Title: Deadhouse Gates
Author: Steven Erikson
Publishing Date: 1 Oct 2001
Paperback: 959 pages
Series: Second of ten novels of the epic fantasy series, the Malazan Book Of The Fallen.
In and around the Seven Cities, the wind blowing from the holy Raraku Desert carries the warnings of a rebellion brewing in the whole continent. As Sha'ik unlocks the Whirlwind and sends her followers out on a holy war, the continent becomes a very dangerous place for the Malazans.
Don't Judge A Book By It But...
I must admit that I love Steve Stone's artwork on the covers of the Malazan Book of the Fallen series and Deadhouse Gates is no exception. The warriors spawned by the whirlwind in the desert and the hounds announce a captivating book.
We were in Darujhistan when we turned the last page of the Gardens of the Moon. However in Deadhouse Gates Erikson brings us to the Seven Cities, on a different continent.
As soon as I decided to read Deadhouse Gates, the first question that came to my mind was: "Will I read about the same characters in this book?" Well... If you're asking the same question then let me tell you that the only characters from the Gardens of the Moon that we encounter in Deadhouse Gates are Fiddler, Crokus, Apsalar and Kalam. The story of the first three is told in one of the story threads as Erikson masterfully manages four main story lines in parallel. We find the charismatic Kalam in the second story thread. The third thread is about a trio who just fell into slavery: Felisin Paran, a noble teenager (whose family name should be familiar), Heboric, an excommunicated priest of Fener the Boar God, and Beneth, a brute. The last main story thread revolves around the imperial historian Duiker (whose name was mentioned in the first book) who accompanies the Seventh Army in a perilous journey. Contrary to Gardens of the Moon, though, the characters in each story thread in Deadhouse Gates are most of the time separated by very long distances.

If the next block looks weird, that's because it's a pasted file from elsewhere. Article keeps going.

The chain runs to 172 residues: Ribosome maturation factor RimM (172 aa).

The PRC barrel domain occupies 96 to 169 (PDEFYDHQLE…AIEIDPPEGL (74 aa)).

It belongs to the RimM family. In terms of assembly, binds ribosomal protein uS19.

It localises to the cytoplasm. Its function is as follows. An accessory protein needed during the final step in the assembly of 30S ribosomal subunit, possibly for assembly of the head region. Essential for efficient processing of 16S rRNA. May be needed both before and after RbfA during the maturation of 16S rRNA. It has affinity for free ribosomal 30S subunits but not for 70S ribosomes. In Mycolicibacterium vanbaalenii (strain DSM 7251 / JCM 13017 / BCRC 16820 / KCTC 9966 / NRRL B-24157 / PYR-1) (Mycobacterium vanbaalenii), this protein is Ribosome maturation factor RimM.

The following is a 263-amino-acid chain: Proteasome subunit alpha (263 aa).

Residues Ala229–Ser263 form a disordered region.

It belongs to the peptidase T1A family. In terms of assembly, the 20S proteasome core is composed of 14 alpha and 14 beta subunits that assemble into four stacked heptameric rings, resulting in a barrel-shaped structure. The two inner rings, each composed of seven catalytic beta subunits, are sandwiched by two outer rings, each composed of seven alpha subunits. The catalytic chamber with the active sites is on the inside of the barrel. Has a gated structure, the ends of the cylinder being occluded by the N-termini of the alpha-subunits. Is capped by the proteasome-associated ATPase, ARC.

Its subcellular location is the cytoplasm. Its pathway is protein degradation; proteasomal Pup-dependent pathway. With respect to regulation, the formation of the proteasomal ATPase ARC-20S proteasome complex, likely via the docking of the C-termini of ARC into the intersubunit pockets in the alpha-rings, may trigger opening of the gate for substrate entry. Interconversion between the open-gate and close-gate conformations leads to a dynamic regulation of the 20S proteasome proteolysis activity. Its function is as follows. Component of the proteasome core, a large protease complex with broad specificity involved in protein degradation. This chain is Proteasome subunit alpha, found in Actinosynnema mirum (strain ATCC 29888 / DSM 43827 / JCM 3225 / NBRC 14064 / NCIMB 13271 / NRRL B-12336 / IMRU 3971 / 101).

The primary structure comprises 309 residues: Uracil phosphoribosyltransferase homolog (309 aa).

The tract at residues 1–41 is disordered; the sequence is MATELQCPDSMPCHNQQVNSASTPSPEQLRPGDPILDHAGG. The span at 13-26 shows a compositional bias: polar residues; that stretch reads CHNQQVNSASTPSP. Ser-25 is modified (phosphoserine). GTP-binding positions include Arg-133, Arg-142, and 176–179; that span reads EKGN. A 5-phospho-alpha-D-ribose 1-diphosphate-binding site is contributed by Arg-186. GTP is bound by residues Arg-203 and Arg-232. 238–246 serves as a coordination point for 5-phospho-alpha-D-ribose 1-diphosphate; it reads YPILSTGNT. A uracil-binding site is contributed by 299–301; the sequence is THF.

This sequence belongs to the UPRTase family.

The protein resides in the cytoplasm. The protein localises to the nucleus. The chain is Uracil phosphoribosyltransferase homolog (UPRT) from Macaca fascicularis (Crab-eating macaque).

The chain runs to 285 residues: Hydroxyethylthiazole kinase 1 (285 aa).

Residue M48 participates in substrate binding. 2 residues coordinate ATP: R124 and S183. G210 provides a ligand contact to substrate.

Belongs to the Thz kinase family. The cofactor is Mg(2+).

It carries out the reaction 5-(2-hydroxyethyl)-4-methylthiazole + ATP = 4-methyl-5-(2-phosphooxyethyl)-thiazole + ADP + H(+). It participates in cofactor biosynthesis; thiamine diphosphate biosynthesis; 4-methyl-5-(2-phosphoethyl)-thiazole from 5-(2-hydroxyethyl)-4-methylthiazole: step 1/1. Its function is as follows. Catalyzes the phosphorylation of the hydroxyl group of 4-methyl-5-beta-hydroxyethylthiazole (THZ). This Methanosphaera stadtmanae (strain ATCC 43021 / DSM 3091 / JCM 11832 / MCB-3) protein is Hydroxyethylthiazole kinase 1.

From the first page to the last, Deadhouse Gates progresses as a runaway train that imprisons the reader's attention. The parallel story lines are well crafted and have well balanced weights. These stories pull the reader in different directions, most of the time in different parts of the continent. Furthermore, Erikson continues his world building without overwhelming the reader. He's not afraid of showing gore and blood, and he proves that he is one the best fantasy writers to describe martial action and battle scenes.
I also noticed two things after reading the second book of the series: There is not any deep romance in Erikson's books, at least not in the first two books of the Malazan book of the Fallen. And Erikson seems to be just like George R. R. Martin in that no protagonist is safe in his books. There's something good about being caught off guard that way but it's also sad to see one of your favorite characters disappear.
All in all, in Deadhouse Gates, Steven Erikson raises the bar one more notch. It was an incredible read and I'm definitely thirsty for more. My mind is already set on Memories of Ice. I can't wait...
"Name none of the fallen, for they stood in our place, and stand there still in each moment of our lives. Let my death hold no glory, and let me die forgotten and unknown. Let it not be said that I was one among the dead to accuse the living."
5 hours ago